Lawmakers Seek Accountability In Potential Teacher Pay Increase
A Republican leader says lawmakers working to raise teacher pay have a major concern: accountability. Republicans – and Democrats at the Statehouse want to make sure that any money earmarked for teacher pay isn’t funneled elsewhere by schools. Lawmakers are trying to figure out the best way to make this happen.
House Majority Leader Brian Gosch says Republicans in Pierre want to ensure school districts use any funding boost for teacher salaries on teacher salaries.
"We want to make sure the money gets to teachers, because that’s what this has all been about and the discussion’s all been about: getting teacher pay up," Gosch says.
Gosch says lawmakers can achieve that by crafting specific consequences for school districts that receive additional money but don’t increase salaries. Some Republicans back a plan that requires schools put 90 percent of new money into teacher pay. If they don’t, the district loses a chunk of the funding the next year.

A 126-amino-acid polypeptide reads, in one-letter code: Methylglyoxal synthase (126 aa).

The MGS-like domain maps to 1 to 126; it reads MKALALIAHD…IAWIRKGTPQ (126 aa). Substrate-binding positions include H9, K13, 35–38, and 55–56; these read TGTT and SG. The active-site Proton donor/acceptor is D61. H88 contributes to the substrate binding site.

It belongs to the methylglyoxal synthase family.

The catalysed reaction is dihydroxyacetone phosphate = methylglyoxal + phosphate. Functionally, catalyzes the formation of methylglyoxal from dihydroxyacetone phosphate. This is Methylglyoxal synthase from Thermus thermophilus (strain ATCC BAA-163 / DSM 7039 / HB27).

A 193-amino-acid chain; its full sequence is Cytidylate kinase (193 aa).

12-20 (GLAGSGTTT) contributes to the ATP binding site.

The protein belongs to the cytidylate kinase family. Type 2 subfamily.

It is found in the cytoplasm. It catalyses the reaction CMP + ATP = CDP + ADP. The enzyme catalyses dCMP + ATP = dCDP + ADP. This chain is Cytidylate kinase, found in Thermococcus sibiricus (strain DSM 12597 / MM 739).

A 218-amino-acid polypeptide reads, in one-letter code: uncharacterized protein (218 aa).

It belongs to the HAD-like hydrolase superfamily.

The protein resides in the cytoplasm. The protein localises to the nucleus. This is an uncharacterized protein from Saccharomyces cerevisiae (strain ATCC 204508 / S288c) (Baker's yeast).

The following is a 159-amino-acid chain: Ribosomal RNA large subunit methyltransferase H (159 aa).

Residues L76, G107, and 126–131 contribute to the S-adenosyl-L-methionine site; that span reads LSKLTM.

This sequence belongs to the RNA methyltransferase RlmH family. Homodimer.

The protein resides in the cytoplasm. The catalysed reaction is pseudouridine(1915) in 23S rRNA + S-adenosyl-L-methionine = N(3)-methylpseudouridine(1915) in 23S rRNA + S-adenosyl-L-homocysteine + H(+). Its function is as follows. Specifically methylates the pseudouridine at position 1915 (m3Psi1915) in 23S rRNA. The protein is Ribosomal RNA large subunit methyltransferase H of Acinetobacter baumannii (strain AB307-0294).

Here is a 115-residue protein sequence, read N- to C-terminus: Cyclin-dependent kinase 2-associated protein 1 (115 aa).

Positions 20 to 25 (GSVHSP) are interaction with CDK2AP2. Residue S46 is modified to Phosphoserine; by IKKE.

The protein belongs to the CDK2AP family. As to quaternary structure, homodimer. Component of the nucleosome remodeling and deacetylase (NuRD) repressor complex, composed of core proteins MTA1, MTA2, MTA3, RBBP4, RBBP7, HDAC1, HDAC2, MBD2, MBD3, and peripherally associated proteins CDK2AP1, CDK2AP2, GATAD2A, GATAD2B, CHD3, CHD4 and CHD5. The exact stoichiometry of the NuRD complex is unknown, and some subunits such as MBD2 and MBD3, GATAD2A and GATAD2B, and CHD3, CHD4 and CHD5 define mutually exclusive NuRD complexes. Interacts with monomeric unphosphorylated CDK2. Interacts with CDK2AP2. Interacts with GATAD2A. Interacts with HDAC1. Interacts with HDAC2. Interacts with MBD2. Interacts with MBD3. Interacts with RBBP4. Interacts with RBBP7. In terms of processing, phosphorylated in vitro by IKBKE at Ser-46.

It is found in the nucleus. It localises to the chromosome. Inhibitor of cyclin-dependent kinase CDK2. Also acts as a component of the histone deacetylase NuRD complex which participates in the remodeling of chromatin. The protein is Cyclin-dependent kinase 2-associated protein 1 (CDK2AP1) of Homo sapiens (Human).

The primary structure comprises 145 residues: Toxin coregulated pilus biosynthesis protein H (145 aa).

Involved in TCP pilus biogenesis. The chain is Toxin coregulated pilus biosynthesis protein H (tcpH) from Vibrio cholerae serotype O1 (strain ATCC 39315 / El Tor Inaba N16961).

A provision in the governor’s Senate Bill 131 does mandate schools use at least 90 percent of the funding increase on teacher pay. It does not have a consequence set into law. Tony VenHuizen is the governor's chief of staff.
"I saw a draft amendment that I believe will be offered in the House on Thursday that will include a more extensive system of accountability that includes specific repercussions if schools don’t use this money for teachers’ salaries, and the governor would support that," VenHuizen says.
VenHuizen says schools have many needs but the one the governor wants addressed this year is teacher compensation.
Democratic leaders say they too support accountability for schools, but they want to make sure local leaders are still able to make decisions based on their needs. Democrats also say the plan itself has accountability built-in, because schools can’t pocket huge sums in reserve funds. They add that market competition forces districts to add to teacher pay or risk losing educators to surrounding schools.